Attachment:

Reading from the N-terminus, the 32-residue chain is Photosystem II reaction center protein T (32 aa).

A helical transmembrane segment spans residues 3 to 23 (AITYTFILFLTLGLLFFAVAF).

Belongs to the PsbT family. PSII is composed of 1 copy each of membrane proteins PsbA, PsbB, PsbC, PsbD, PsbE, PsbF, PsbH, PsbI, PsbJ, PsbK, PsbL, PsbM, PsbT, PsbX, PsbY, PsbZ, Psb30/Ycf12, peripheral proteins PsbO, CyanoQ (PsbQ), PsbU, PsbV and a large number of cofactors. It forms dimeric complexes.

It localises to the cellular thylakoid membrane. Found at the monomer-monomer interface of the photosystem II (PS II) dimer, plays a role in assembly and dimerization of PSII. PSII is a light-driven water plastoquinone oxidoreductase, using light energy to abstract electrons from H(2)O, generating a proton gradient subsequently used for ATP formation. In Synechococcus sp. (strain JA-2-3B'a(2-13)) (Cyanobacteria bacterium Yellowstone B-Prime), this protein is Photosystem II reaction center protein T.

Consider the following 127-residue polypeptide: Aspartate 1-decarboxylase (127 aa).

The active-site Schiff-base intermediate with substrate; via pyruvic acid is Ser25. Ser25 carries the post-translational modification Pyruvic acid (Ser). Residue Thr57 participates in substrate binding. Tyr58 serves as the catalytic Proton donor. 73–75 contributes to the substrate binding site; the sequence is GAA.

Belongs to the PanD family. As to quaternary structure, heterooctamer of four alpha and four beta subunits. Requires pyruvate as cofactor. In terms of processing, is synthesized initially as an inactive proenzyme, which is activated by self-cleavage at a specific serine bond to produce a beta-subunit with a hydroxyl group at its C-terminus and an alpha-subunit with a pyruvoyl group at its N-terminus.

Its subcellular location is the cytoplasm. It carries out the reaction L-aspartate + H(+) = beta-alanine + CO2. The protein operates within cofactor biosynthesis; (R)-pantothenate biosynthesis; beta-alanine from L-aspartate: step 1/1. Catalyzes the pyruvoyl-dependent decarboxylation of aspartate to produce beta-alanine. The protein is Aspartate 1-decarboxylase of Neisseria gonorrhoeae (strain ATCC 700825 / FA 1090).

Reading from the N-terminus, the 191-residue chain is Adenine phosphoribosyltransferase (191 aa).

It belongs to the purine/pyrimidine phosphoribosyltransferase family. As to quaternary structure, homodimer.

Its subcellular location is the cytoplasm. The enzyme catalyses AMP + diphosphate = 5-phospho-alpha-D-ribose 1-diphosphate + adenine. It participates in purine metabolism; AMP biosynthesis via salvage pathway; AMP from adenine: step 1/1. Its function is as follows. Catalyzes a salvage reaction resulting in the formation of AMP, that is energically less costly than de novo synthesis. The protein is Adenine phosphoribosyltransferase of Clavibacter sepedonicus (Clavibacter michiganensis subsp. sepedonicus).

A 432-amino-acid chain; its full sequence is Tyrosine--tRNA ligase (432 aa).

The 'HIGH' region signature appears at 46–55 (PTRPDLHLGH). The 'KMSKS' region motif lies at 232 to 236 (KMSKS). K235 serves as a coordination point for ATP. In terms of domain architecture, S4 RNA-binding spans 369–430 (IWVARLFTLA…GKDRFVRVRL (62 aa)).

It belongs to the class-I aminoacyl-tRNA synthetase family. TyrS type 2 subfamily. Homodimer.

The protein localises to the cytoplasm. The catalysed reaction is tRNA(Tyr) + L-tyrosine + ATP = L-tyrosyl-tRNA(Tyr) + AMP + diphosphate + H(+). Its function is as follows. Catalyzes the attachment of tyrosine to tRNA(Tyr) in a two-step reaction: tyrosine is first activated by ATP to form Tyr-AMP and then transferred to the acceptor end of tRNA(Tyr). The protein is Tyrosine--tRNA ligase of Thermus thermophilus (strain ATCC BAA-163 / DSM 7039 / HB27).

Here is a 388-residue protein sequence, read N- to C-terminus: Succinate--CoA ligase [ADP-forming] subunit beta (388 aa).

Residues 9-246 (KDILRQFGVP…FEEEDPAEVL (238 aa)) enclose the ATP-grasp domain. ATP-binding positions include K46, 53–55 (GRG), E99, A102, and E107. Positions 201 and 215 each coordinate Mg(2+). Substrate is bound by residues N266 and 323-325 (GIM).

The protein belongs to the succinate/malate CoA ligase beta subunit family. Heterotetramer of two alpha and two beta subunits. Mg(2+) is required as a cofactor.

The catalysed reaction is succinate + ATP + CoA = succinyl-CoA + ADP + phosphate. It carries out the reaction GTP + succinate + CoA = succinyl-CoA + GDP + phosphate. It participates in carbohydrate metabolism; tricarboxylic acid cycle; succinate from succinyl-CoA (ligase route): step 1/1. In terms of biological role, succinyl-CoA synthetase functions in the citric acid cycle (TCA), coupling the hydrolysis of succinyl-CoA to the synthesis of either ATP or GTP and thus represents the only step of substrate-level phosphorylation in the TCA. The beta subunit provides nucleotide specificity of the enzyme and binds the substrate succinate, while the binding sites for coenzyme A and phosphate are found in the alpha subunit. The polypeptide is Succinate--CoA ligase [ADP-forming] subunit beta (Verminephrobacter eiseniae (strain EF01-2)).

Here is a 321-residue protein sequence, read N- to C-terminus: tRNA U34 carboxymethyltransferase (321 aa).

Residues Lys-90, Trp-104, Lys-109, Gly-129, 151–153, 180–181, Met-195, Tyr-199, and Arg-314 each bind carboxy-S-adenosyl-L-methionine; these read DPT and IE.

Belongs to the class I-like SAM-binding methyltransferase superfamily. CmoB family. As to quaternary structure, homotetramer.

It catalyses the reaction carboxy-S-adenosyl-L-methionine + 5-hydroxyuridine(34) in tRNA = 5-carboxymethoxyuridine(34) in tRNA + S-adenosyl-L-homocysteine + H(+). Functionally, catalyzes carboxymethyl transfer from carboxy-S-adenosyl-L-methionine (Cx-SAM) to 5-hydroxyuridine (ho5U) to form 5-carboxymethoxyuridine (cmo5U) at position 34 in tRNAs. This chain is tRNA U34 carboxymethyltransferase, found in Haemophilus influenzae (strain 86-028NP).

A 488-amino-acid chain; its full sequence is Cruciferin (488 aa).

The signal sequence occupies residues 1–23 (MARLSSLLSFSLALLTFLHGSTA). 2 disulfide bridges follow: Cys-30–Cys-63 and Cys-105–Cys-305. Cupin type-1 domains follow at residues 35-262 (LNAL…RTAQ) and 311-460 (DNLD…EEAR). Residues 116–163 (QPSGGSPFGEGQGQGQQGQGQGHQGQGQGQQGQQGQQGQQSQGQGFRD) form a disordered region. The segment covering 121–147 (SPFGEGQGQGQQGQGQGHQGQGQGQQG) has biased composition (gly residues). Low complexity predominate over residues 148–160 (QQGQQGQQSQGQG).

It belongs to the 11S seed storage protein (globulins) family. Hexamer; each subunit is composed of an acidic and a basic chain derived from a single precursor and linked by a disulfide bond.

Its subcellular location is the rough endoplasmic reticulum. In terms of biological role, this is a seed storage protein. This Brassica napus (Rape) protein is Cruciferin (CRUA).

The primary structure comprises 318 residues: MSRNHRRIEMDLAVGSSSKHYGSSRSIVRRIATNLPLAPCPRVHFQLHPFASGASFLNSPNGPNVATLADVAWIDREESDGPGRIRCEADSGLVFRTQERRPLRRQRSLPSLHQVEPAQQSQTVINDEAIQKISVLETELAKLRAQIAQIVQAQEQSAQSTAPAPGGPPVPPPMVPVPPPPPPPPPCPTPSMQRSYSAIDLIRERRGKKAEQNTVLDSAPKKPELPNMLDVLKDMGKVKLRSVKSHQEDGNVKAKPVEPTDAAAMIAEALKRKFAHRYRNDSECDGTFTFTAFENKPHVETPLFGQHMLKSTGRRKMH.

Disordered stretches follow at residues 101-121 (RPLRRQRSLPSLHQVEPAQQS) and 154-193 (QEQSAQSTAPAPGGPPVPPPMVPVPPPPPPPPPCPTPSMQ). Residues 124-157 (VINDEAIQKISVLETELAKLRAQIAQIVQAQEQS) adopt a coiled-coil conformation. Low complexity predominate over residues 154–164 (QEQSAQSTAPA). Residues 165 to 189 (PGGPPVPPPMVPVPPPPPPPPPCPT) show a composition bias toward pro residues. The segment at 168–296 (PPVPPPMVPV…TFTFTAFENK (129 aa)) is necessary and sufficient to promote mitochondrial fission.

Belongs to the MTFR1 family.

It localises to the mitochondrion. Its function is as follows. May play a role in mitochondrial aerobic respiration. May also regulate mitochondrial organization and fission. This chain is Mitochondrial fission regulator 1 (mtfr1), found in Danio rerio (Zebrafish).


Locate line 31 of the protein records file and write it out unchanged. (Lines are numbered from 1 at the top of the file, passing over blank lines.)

It localises to the mitochondrion. Its function is as follows. May play a role in mitochondrial aerobic respiration. May also regulate mitochondrial organization and fission. This chain is Mitochondrial fission regulator 1 (mtfr1), found in Danio rerio (Zebrafish).